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MaxCompute Practice - Data Storage

More Posted time:Sep 12, 2016 16:38 PM
MaxCompute (formerly ODPS) is a mass data processing platform developed by Alibaba.  It is mainly used to store and compute mass structured data, and also offer solutions for mass data warehouses and analysis & modeling services for big data. It supports PB level data analysis. The common scenarios are as follows: data warehouse and BI analysis for large-scale internet companies, log analysis on websites, transaction analysis on e-commerce websites, mining of user characteristics and interests and so on.
We access MaxCompute mainly for two purposes: one is log analysis on websites, and the other is mining of user characteristics and interests. The log analysis on websites has been well managed within the project team, while the "mining of user characteristics and interests" is still in exploration.
However, neither data analysis nor data mining can be done without data. MaxCompute does not collect data, but only processes data, like a yogurt machine without milk (MaxCompute is compared to the yogurt machine, and data to the milk). So the first step is to collect the mass log data.
The metadata in MaxCompute is stored in another open table storage service Table Store of Alibaba Cloud Computing, of which the content mainly includes the user space metadata, Table/Partition Schema, ACL, Job metadata, security system and so on.
We can start after the concept is clarified. Next, let's talk about how to collect the massive logs.
I. Data Collection
We don't care about the data source, which can either be MySQL or a text file. But our business scenario is mainly to produce a large number of logs (text files), such as Nginx request logs, PHP, Java, Node service logs, self-created burying point logs and so on.
First, we should collect the logs. We use TTLog service (it is a self-created log service; there are many similar log processing services, such as kafka and LogHub, which are largely identical but with minor differences, and TTLog is described here). With TTLog, we can easily create a task to read the log files on the servers in a timely manner. To put it simple, you only need to configure the log path on the server, and TTLog will help you pull the logs down and then help you to store them in the Table Store of MaxCompute; then you can analyze the data through MaxCompute.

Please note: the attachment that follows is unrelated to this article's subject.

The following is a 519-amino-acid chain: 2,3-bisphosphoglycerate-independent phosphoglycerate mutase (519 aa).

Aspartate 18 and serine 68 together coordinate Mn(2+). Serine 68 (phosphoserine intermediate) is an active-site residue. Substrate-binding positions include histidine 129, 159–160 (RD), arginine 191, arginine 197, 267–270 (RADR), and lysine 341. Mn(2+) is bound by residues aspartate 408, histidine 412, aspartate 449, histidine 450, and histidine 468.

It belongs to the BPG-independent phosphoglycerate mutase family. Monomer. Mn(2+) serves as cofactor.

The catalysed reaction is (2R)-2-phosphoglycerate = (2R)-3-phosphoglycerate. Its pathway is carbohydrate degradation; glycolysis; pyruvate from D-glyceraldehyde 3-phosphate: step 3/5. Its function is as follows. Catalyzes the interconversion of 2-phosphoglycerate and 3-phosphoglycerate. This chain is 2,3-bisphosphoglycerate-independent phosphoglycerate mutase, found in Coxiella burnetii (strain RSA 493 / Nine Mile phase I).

Using TTLog to manage the data collection methods can really help us save a lot of manpower, and the methods are quite convenient, so that we can get it done in a few minutes. But in addition to convenience, TTLog requires us to abide by its rules. For example, the Table Store list (it is awkward to say, so we'll refer to it as MaxCompute Table) created must be filled according to the fields defined by TTLog, and the four fields are as follows:
1. content, the log content
2. ds(days), automatically generated by TTLog
3. hh(hour), automatically generated by TTLog
4. mm(minite), automatically generated by TTLog
We can see that content is the only field in our control, and the other fields will be generated automatically by TTLog. You need to use numerous LIKE statements to perform data analysis, for which the query speed may be reduced, and the main issues are that a bit more complex data analysis will not be implemented, and that it is rather difficult to use LIKE to imitate equal to, not equal to, contain and not contain. You finally set up the platform with much difficulty (not so much actually), and lament that this service is so awesome. Some time later, you will find that you can't produce a report upon request by your PM, and the PM will consider your work as severely lacking.
Then we can process the data format using some tips when setting the burying point. For example, use all kinds of symbols as separators, define a set of log format standards - anyhow there are a lot of solutions to the problem. But as Mr. Ma said, the best solution to the problem is to leave no chance for its occurrence... So please see below.
II. Creation of MaxCompute Data Source
MaxCompute provides all functional interfaces for TTLog, but it is very complicated to configure the environment despite the simple interface invocation. If the business requires in-depth analysis and mining of the data, you will have to configure the environment by yourself. Of course, it also demonstrates how powerful MaxCompute is (we may generally consider any high-cost application to be powerful)...
1. First, we need to create a Table, essentially the same as MySQL.
create table if not exists sale_detail(
shop_name     string,
customer_id   string,
total_price   double)
partitioned by (sale_date string,region string); //Set partitions

The partition must be taken into account, because the queries by MaxCompute can display 5,000 sets of data at most, and limit does not support offect, so that it will be difficult to implement online query via development kits (Data IDE) if the data size is too large. It also requires partition fields to export the data to the local disk. The larger the partition is, the more data you can export upon a request, so it is essential to set partitions reasonably.